There are many use cases for NFTs, but the one we’ll focus on in this article is digital identity. Many NFT collectors have taken to using images of their NFTs as avatars on social media, showing which collections they align with, what their net worth is (stored in a JPEG), and that they are enthusiastic about Web3. It is the importance of digital identity that leads many to believe that the metaverse will be a trillion-dollar industry, as many of the things we buy today to showcase our IRL identities will have demand in the metaverse as well.
What is the metaverse?
The metaverse. It has been a hot button word since Mark Zuckerberg changed Facebook’s name to Meta in the fall of 2021. But what is it and how does it apply to you? Let’s get started.
Drawing from various science fiction books and our current attempts to create one, the metaverse is a virtual world or a series of worlds that utilize virtual and augmented reality. They are, in effect, self-sustaining. When you log off from a metaverse, the virtual world keeps going without you. This makes them very different from a simulation that you might pause, return, and everything is the same as when you left.
Metaverses have various characteristics. They have all the trappings of our IRL world, including built-out economies. People can partake in activities they like, such as shopping, socializing, attending classes, visiting interesting places. But, because they are not IRL, they are also not constrained by our IRL laws. For instance, in many metaverses, you can teleport.
There is an on-going fight between crypto natives and Web2 companies over the concepts of closed versus open metaverses. Closed metaverses tend to be “walled gardens” that have currency you can’t export, items that don’t work in other metaverses, and an avatar that only works in that metaverse. More on this in a second.
In open metaverses, interoperability is the standard. You can transact using cryptocurrencies, which you can exchange for fiat currency in the real world. You can move between different metaverses, take items with you, essentially transporting your belongings and digital identity between the different worlds.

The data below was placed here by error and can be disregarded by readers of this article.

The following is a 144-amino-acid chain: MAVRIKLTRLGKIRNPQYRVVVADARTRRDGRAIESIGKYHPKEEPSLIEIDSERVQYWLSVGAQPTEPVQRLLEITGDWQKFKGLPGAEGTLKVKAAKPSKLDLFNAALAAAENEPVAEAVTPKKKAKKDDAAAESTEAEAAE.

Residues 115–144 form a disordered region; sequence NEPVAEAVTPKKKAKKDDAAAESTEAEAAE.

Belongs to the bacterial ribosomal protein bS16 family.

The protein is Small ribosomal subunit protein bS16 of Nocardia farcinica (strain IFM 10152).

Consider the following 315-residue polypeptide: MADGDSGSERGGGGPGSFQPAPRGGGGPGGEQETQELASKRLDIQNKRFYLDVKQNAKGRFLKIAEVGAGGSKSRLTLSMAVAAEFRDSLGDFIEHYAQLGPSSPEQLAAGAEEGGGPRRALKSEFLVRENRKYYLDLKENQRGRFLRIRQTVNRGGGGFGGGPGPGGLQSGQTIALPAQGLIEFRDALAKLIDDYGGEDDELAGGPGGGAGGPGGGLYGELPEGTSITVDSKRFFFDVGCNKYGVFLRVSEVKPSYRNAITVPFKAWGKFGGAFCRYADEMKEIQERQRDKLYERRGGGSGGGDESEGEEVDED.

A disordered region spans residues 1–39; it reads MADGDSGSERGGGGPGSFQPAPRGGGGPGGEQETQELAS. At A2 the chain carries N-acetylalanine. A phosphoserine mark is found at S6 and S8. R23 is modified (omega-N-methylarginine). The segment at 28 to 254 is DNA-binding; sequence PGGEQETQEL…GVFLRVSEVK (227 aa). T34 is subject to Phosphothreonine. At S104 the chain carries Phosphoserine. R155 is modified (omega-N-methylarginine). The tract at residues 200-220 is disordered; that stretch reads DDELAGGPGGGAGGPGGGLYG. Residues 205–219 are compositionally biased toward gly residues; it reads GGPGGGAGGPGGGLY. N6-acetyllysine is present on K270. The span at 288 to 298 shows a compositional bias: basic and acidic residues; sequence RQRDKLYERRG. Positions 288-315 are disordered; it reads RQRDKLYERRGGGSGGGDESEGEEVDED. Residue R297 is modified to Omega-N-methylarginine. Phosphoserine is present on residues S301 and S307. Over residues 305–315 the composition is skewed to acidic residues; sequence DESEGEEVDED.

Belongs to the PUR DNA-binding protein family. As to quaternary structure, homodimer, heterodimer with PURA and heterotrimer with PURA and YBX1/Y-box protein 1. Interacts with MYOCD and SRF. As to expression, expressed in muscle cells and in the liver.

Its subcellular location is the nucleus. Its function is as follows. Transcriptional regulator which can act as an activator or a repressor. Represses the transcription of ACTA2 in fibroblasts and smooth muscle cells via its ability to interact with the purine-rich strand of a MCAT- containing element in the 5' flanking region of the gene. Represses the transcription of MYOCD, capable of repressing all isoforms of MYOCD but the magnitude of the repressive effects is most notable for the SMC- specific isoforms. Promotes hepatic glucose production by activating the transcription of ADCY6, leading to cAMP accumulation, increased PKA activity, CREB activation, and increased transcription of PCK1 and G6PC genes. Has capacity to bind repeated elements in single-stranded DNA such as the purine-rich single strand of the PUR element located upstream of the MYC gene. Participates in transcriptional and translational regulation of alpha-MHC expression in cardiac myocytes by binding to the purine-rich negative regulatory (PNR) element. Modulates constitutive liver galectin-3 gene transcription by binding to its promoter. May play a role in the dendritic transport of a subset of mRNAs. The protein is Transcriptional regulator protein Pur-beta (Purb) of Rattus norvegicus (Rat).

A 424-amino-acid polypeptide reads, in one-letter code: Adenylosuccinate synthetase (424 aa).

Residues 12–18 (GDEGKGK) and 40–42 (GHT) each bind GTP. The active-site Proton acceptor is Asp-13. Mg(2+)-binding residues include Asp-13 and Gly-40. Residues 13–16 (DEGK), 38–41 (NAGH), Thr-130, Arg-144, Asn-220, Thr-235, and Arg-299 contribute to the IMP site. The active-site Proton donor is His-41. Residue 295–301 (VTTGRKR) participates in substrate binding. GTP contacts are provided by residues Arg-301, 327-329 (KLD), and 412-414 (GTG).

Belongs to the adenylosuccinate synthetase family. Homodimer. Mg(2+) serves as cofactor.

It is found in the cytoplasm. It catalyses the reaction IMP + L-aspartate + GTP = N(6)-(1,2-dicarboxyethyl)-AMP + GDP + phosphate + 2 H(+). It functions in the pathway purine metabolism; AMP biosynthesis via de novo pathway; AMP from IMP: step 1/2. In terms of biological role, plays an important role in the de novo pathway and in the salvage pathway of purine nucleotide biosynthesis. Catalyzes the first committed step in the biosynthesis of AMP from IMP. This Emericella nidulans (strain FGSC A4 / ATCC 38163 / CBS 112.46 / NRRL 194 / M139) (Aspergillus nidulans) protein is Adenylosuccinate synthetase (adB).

To function in a metaverse, you need an avatar. An avatar is a visual representation of yourself. It doesn’t necessarily have to be human. You could be a creature, dynamic object, or other image. But you will likely want it to represent you and your personality in some way.
This is where the concepts of NFTs and the metaverse intersect. The concept of digital identity is not necessarily new but the use of NFTs that create digital scarcity (which come with clout and increased social identity) is, in fact, relatively new. The metaverse will likely pump this need on steroids. On some level, we want to express who we are to others, if for no other reason than to find others who are similar to us. Therefore, people in metaverses will want some way to communicate this to others.
Top Five Projects Turning NFTs into Metaverse Avatars
Now, what follows is the beginning of the beginning. Even among established NFT collections, creating 3D models needed for metaverses is a relatively new art. Most NFT teams don’t even bother. So, it’s cutting edge in a sense.
Let’s start with the five collections currently thinking about or planning to turn their NFTs into 3D models for use in the metaverse.
Bored Ape Yacht Club
When the Bored Ape Yacht Club NFT collection initially launched in May of 2021, it quickly became the upstart community that wanted to dethrone CryptoPunks. Fast forward over a year later and it is the definitive NFT collection that emerged during that bull run. Everyone from Jimmy Fallon, Neymar, Madonna, Eminem, and Snoop Dogg have joined the Yacht Club, and Yuga Labs, the creators of the collection, have filled the pockets of holders with other NFTs and cryptocurrency through airdrops.